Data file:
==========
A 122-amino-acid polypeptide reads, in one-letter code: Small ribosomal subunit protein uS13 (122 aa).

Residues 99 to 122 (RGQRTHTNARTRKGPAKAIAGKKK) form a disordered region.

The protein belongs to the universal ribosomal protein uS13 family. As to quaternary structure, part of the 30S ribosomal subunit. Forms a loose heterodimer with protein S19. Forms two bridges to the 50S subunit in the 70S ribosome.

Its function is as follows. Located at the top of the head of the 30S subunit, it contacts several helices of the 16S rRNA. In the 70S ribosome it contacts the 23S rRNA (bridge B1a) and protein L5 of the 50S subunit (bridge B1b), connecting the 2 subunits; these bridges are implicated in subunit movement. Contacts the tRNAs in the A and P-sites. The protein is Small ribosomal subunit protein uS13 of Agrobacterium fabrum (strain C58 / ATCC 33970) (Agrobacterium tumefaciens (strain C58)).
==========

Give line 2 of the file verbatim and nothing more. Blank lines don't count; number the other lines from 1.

Residues 99 to 122 (RGQRTHTNARTRKGPAKAIAGKKK) form a disordered region.